Photo caption: Federal Member for Parkes Mark Coulton (right) pictured with Royal Flying Doctor Service Federation Executive Director Frank Quinlan and South Eastern CEO Greg Sam.
The Royal Flying Doctor Service is receiving $400,000 from the Morrison Joyce Government to address health issues in Bourke, Brewarrina and Walgett by developing a new primary care model.
Federal Member for Parkes Mark Coulton said the funding will help to research, develop, and co-design a multidisciplinary model of primary care to better service patients in these areas.
Mr Coulton said the Royal Flying Doctor Service (South Eastern Section) will receive the $400,000 investment to address the health care challenges of geographically isolated rural and remote communities with limited primary health services.
“The flying doctor will work with the local communities and health professionals to develop long term solutions to plug gaps in primary care services for the benefit of patients and their families living here,” Mr Coulton said.
Federal Regional Health Minister Dr David Gillespie said The Nationals in Government continue to invest in innovative health care trials to ensure people living in regional, rural and remote Australia have access to safe, quality and targeted health care services.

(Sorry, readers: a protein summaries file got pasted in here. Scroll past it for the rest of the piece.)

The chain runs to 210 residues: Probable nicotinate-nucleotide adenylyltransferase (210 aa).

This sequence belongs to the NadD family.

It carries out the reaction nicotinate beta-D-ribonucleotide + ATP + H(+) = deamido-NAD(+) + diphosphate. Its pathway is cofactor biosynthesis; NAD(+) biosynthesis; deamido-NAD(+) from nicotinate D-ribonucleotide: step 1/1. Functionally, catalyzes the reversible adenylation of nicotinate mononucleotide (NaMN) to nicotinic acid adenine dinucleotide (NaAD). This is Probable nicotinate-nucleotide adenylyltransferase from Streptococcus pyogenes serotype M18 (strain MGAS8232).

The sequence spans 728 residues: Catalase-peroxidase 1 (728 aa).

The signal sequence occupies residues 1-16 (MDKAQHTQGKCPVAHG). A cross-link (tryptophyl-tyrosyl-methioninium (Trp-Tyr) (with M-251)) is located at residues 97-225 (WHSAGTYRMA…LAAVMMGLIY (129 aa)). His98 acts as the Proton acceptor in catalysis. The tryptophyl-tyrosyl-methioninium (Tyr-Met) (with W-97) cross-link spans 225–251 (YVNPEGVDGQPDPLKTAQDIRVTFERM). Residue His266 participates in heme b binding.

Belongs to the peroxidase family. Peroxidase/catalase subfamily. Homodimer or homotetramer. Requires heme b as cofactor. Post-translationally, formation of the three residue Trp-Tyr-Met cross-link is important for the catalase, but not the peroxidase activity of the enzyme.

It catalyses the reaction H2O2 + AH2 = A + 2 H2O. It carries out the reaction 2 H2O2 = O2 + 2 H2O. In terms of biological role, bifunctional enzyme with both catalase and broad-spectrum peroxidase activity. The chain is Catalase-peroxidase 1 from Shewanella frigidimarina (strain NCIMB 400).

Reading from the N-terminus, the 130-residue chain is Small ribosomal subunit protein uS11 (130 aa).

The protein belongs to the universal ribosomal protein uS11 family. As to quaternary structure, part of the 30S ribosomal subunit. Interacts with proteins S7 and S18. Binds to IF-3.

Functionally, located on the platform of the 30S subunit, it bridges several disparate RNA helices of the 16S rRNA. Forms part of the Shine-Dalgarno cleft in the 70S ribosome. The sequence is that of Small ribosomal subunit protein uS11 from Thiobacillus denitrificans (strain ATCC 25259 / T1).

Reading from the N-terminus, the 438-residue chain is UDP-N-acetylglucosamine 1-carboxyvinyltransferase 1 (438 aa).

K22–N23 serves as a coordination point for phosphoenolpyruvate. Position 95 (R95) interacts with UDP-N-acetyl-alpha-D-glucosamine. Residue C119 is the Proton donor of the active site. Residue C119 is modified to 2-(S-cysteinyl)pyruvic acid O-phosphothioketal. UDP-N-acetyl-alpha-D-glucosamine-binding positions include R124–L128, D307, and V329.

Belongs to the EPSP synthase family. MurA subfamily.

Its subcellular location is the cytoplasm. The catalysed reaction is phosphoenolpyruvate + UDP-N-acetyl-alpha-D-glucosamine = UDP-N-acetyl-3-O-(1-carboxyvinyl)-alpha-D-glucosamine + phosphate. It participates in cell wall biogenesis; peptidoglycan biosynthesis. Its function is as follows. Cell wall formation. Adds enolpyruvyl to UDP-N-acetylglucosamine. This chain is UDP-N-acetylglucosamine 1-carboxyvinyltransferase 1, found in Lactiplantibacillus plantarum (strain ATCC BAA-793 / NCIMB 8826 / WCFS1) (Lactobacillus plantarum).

“Delivered through the Primary Care Rural Innovative Multidisciplinary Models (PRIMM) grant program, this funding will help with research, development, and co-design of a multidisciplinary model of primary care for people in the Walgett, Bourke and Brewarrina areas,” Dr Gillespie said.
“As a doctor who practiced medicine in regional Australia for many years, I know that communities can have diverse health care needs and face different challenges.
National Rural Health Commissioner, Adjunct Professor Ruth Stewart said tackling the health inequities faced by people living in rural and remote Australia is about ensuring access to quality healthcare.
“It’s critical that no matter where you live in Australia you have access to safe, quality health care services,” Professor Stewart said.
“With this grant, people living in outback NSW will benefit from the design of targeted, appropriate multidisciplinary health care models that benefit their local communities and lead to better health outcomes.”
PRIMM grants provide funding of up to $400,000 over two years, for six sub-regions across Australia. The PRIMM program is part of the Morrison Joyce Government’s Health Workforce Program, which aims to deliver improved health workforce outcomes and support rural outreach health services.